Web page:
Sunday, August 20, 2017

Judges fumbling forensics decisions, meet-and-confer challenged, prisons and rural economies, and other stories

Here are a few odds and ends that may interest Grits readers while I'm focused elsewhere:

3,500 and counting support Just Liberty petition to limit trooper arrests
With the Public Safety Commission scheduled to consider the petition for rulemaking from Just Liberty and 15 allied organizations on Thursday, more than 3,500 Texans so far have emailed DPS Director Steve McCraw in support of more restrictive arrest policies for Class C misdemeanors. Go here to join them.

Prisons and rural economies: A case study
Prisons prop up the economies of small towns which otherwise would not have enough employment for those who live there. Palestine, with five nearby units employing 2,645 people, is a prime example. In the early '90s, then-Gov. Ann Richards touted tripling the size of the prison system as a means of rural economic development which she hoped would help stave off a GOP takeover of the state. Rural voters welcomed her investment but rejected her politics, voting for George W. Bush in the 1994 election. Meanwhile, the prison bonds she championed financed prison construction throughout the rest of the decade. In recent years, Texas has closed eight prison units, but most of them have been in areas where the local economy had shifted to other industries. Where locals rely on prisons as primary employers, closing them remains difficult.

The case for a warrant requirement on cell-phone location data
Dallas attorney Mike Lowe made the case for a warrant requirement for cell-phone location data in a recent blog post anticipating a case at SCOTUS, US v. Carpenter. See also an amicus brief from Fourth Amendment scholars on the subject.

Contemplating end of 'meet and confer' at Austin PD
Accountability advocates in Austin are suggesting the city pull out of its "meet and confer" agreement and decide funding for police as part of its annual budget:
Critics of Austin police dominated a city budgeting session Thursday evening as the City Council heard from scores of residents on what 2018 financing priorities should be. 
Those should be less money for policing and more money for social services, a large group of activists argued. They urged the council to abandon contract negotiations with the police union and instead return to funding police annually without a multiyear union contract ... 
The Austin Justice Coalition, a nonprofit organization focused on helping minorities, outlined eight changes it wants to see made to how police misconduct cases are handled. They include considering past misconduct in future discipline, eliminating the statute of limitations for discipline, considering misconduct in weighing promotions and stopping the practice of sealing officer misconduct files. 
The group said the current police contract protects misconduct and rewards a policing system in need of reform.
'How the poor get locked up and the rich go free'
An LA Times editorial included a discussion of Harris County's bail litigation.

Judges fumbling forensics decisions
Judges keep allowing disavowed science into evidence. Texas' junk science writ might help wrongfully convicted defendants seek relief on the back end, but only judges can prevent non-probative, non-scientific "forensic" analysis into evidence in the first place. The framework from the Daubert case, which laid out modern standards for admitting expert testimony, has simply broken down in the wake of evidence that many forensic methods are less reliable than long assumed. It simply doesn't provide enough leeway for judges to exclude non-probative testimony even after its falsity has been established. E.g., in Just Liberty's Reasonably Suspicious podcast the other day, we discussed a case where forensic DNA analysts excluded a suspect using one analysis while those using another type of mathematical calculation, based on the exact same data, matched the suspect. The 12th Court of Appeals said the solution was to let in both results into evidence and let the jury decide! That's hardly playing much of a "gate keeper" function.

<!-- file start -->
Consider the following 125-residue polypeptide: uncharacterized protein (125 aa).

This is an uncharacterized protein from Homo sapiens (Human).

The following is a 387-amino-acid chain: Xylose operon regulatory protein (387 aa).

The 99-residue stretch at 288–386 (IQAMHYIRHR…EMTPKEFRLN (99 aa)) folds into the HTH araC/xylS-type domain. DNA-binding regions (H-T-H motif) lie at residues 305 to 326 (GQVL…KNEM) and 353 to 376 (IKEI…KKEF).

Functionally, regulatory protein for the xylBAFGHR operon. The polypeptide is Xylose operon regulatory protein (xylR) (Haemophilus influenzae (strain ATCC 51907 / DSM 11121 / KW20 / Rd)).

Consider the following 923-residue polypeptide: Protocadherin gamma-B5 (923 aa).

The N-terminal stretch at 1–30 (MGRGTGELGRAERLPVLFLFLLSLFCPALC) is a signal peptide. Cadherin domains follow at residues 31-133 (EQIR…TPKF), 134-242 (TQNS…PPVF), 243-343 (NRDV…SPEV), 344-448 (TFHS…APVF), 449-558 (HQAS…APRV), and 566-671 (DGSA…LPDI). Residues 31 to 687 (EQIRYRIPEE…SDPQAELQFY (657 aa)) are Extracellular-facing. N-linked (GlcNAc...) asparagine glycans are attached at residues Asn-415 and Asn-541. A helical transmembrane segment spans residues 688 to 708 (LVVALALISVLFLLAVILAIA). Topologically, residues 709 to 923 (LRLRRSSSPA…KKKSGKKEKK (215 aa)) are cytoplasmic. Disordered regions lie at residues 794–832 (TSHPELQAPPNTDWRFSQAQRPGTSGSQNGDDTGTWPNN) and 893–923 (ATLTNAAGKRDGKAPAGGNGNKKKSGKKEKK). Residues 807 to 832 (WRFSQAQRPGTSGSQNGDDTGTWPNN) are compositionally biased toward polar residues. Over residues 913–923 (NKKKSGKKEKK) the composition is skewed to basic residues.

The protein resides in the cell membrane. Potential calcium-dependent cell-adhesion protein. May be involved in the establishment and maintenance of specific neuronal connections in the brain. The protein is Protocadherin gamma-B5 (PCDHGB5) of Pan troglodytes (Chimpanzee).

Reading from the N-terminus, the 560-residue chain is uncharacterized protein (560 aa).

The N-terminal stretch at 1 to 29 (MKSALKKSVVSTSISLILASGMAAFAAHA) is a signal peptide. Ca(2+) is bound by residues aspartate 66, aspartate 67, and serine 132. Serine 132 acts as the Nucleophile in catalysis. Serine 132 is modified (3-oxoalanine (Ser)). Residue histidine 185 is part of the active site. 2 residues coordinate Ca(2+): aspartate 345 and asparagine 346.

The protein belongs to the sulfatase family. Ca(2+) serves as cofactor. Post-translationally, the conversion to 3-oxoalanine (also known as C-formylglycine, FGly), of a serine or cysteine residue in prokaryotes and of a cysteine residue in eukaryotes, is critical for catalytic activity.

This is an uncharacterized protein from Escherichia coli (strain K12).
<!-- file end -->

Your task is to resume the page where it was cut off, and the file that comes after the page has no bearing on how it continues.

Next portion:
KBCraig said...

Federal prison placement-as-social-experiment hasn’t worked out so well.

When congressional delegations win placement of a federal prison in an economically depressed area, they tout it as an economic lifeboat.

It doesn’t turn out that way. Employment requirements exclude most local residents. Scant housing and shopping and local schools that are often poor don’t help attract current BOP employees — at least not those who intend to stay longer than 12 months to punch a notch and get another promotion out.

Anonymous said...

Hopefully DNA analysts are making progress in recognizing when a sample is just too crappy to report an inclusion/exclusion result. There are much worse things to say in a report than 'the sample was not suitable for comparison due to insufficient quantity/quality DNA'. Trying to make silk purses out of sow's ears has plagued forensic 'science' disciplines for decades, well before DNA testing.

wolf sittler said...

"How the poor get locked up and the rich go free".......
While the article focuses on people stuck in jail because of lack of money, the same issue applies to our prisons. They are filled with poor, undereducated individuals who could not afford top quality legal defense. Sure there are prisoners who need to be locked up, At the same time there are many serving long sentences who could be safely released.... if only the powers that be implemented the talking point that "prisons are for those we're afraid of, not the ones we're mad at,"

Karen Page said...

"Small town economics".... My friend's husband lost his job at one of the prisons that closed. I'm sorry about that, but I informed her that prisons are not to increase the local tax revenue or to keep the unemployment rate down. Politicians get pressure from local government to keep them open and full. After so many years of mass incarceration, society doesn't give the 'human element' a second thought. There are way too many people locked up that should, and could be released without being a danger to society. Let's build manufacturing plants, not prisons.